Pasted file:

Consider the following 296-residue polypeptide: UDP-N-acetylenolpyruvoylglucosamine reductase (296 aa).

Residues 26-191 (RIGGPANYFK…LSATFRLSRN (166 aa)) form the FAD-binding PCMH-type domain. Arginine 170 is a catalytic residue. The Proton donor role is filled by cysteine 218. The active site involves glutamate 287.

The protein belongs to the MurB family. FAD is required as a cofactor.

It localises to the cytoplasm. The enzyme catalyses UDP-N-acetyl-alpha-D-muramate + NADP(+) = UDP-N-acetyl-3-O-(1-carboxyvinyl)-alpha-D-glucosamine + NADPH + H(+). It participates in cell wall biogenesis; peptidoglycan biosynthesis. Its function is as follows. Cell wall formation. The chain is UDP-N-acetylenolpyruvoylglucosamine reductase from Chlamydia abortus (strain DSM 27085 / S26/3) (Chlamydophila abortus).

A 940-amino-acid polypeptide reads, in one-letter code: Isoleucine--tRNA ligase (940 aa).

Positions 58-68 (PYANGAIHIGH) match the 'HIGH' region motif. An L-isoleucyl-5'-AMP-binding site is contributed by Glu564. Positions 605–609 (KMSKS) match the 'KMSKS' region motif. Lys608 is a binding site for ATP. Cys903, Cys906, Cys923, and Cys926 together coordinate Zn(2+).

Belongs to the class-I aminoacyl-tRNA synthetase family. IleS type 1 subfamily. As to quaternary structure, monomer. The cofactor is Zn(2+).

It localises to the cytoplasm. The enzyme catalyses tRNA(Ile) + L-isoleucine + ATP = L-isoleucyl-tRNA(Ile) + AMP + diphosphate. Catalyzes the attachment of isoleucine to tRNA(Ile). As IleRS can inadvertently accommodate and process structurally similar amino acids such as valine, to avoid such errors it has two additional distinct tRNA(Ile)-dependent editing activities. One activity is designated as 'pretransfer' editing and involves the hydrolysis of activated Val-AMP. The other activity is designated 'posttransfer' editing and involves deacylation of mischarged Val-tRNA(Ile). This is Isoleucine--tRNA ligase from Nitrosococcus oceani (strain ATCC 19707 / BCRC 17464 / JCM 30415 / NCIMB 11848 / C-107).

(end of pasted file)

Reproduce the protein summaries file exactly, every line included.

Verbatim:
Consider the following 296-residue polypeptide: UDP-N-acetylenolpyruvoylglucosamine reductase (296 aa).

Residues 26-191 (RIGGPANYFK…LSATFRLSRN (166 aa)) form the FAD-binding PCMH-type domain. Arginine 170 is a catalytic residue. The Proton donor role is filled by cysteine 218. The active site involves glutamate 287.

The protein belongs to the MurB family. FAD is required as a cofactor.

It localises to the cytoplasm. The enzyme catalyses UDP-N-acetyl-alpha-D-muramate + NADP(+) = UDP-N-acetyl-3-O-(1-carboxyvinyl)-alpha-D-glucosamine + NADPH + H(+). It participates in cell wall biogenesis; peptidoglycan biosynthesis. Its function is as follows. Cell wall formation. The chain is UDP-N-acetylenolpyruvoylglucosamine reductase from Chlamydia abortus (strain DSM 27085 / S26/3) (Chlamydophila abortus).

A 940-amino-acid polypeptide reads, in one-letter code: Isoleucine--tRNA ligase (940 aa).

Positions 58-68 (PYANGAIHIGH) match the 'HIGH' region motif. An L-isoleucyl-5'-AMP-binding site is contributed by Glu564. Positions 605–609 (KMSKS) match the 'KMSKS' region motif. Lys608 is a binding site for ATP. Cys903, Cys906, Cys923, and Cys926 together coordinate Zn(2+).

Belongs to the class-I aminoacyl-tRNA synthetase family. IleS type 1 subfamily. As to quaternary structure, monomer. The cofactor is Zn(2+).

It localises to the cytoplasm. The enzyme catalyses tRNA(Ile) + L-isoleucine + ATP = L-isoleucyl-tRNA(Ile) + AMP + diphosphate. Catalyzes the attachment of isoleucine to tRNA(Ile). As IleRS can inadvertently accommodate and process structurally similar amino acids such as valine, to avoid such errors it has two additional distinct tRNA(Ile)-dependent editing activities. One activity is designated as 'pretransfer' editing and involves the hydrolysis of activated Val-AMP. The other activity is designated 'posttransfer' editing and involves deacylation of mischarged Val-tRNA(Ile). This is Isoleucine--tRNA ligase from Nitrosococcus oceani (strain ATCC 19707 / BCRC 17464 / JCM 30415 / NCIMB 11848 / C-107).